I woke up early morning and went down for a breakfast. The hotel is nice and quiet but I didn't sleep very well as my bed had been changed. Breakfast was OK. Nothing special. There were plenty but sub-par. You know American food: The quantity is always high but quality is not. They had cold boiled egg(!) toast, disgusting white floor bagel which not only sticks to your teeth but your inner wall of stomach! Coffee was not bad, Jelly and peanut butter as well as Orange Juice and Yogurt in cup. All in artificial best way of them!
There are plenty of nice places that you can eat in (At least they look nice from outside!) but I stuck with the breakfast that I have paid for! Then I checked with the information center just across from the hotel to see what else is available around. The guy gave me a few good tips but when I asked him about Canyon De Challey National Monument he said he had never been there.
So head out and then I could see the real Sedona as the night prior to that I had just driven in absolute dark. My first stop was Chapel of Holy Cross and it was by accident! I had read about that but didn't include it in my plan. I said that's just a church and probably nothing to see but I ended up in a car line going up a road reaching the church! There was an old gentleman guiding the vehicle on the top and I had a little chat with the poor lad who looked like he was above 60. He complained a bit about being tired and I showed a little sympathy. He said he had woken up at 05:00, cleaned the chapel and now he's here! I asked him what the admission was and he said nothing. I thanked him and threw a couple of God Bless(es) in my chat and left for the parking spot.
The good thing about this place that it is probably the only place in the entire Sedona that you can park for free and take photographs from around! And of course if you're a good Christian (and I assume Catholic because I saw the Pop's material) you can pray and buy a religious gift. I guess I spent a good 20 min. before getting out and checking another Arizona Tourist Information Center. This guy simply said that he had not even heard of Canyon De Challey National Monument before! So I realized that these guys either do not want to help or don't really know! I wanted to go to Red Rock National Park after that but I thought I could check the places that the guy referred to. He mentioned Dry Creek Road so when I went there I remembered I had read about this ancient settlement of Native Americans called Palatki and decided to go there. I was a long drive in the middle of the desert and mountains and they charge $5 but I still think it worth it. it might have been a settlement years ago but it is in the middle of nowhere now and these guys are US National Forest people and the majority of them volunteers. I have to write about this volunteering in North America which make the wheel of many industries, mostly services, moving. Anyway it was an amazing experience. Guess I spent a good 40 min. there apart from driving. There are dwellings of the Native people which is assumed was 2 stories at the time and hand-driven signs or pictographs which mean something. There was a gentleman, a volunteer named Mike White who was explained everything and communicating with everyone very well. There are two ladies, one older and I guess I saw a total of 3 National Forest Service people, all very nice and helpful.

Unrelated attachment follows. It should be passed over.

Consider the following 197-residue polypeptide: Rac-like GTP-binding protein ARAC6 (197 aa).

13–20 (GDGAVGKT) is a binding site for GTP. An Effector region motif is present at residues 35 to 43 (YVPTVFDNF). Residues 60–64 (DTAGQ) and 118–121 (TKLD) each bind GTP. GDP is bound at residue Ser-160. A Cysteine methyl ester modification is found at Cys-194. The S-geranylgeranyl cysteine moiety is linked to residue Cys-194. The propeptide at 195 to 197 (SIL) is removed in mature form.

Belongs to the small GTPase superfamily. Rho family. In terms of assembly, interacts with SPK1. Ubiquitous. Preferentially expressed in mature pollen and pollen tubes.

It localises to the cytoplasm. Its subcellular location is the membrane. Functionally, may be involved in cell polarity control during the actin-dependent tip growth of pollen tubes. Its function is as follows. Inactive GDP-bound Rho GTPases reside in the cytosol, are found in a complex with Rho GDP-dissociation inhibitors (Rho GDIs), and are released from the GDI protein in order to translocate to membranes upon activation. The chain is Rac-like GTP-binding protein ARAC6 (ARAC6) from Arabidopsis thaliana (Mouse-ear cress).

From there I drove back to Dry Canyon Road and decided to do a little hike of Devil's Bridge. This again was mentioned by the Information Center person by the hotel and it was quite a nice one. The hike is not challenging or anything. It's just heat that exhausts you. I guess mine took about 1 hour to reach this naturally-made bridge and includes frequent stops for photography. I didn't go on the bridge because I guess I have no more balls for this kind of stuff(!) but people go over and take photos. The return of course is much easier and took about 45 min.
Generally there are lots of activities that you can do in Sedona. From renting a jeep and going to the trails (in fact part of road to the trail-head of Devil's Bridge could be driven on a 4x4 or ATV), riding a Jeep or Hammer, riding horses, riding bikes, playing golf, zip-lock and basically everything you can imagine is available here. Not to mention all the bars and restaurants, gift shops, art galleries and such. Americans spend plenty for their pleasure and entertainment I saw motor-homes in camp ground of Arizona as big as a one bedroom apartment and they bring everything with them: From bikes to barbecues! That's why camping is so popular in the US (and maybe in Canada as well although I have not seen that luxury and completeness in Canadian campers yet). I have never done that but understand that when you have everything you can simply camp at the side of a road, may be not too close(!), and enjoy yourself.
(Photo, top: It's not a good picture due to the darkness on the bottom but shows the natural rock bridge called Devil's Bridge in northwestern Sedona)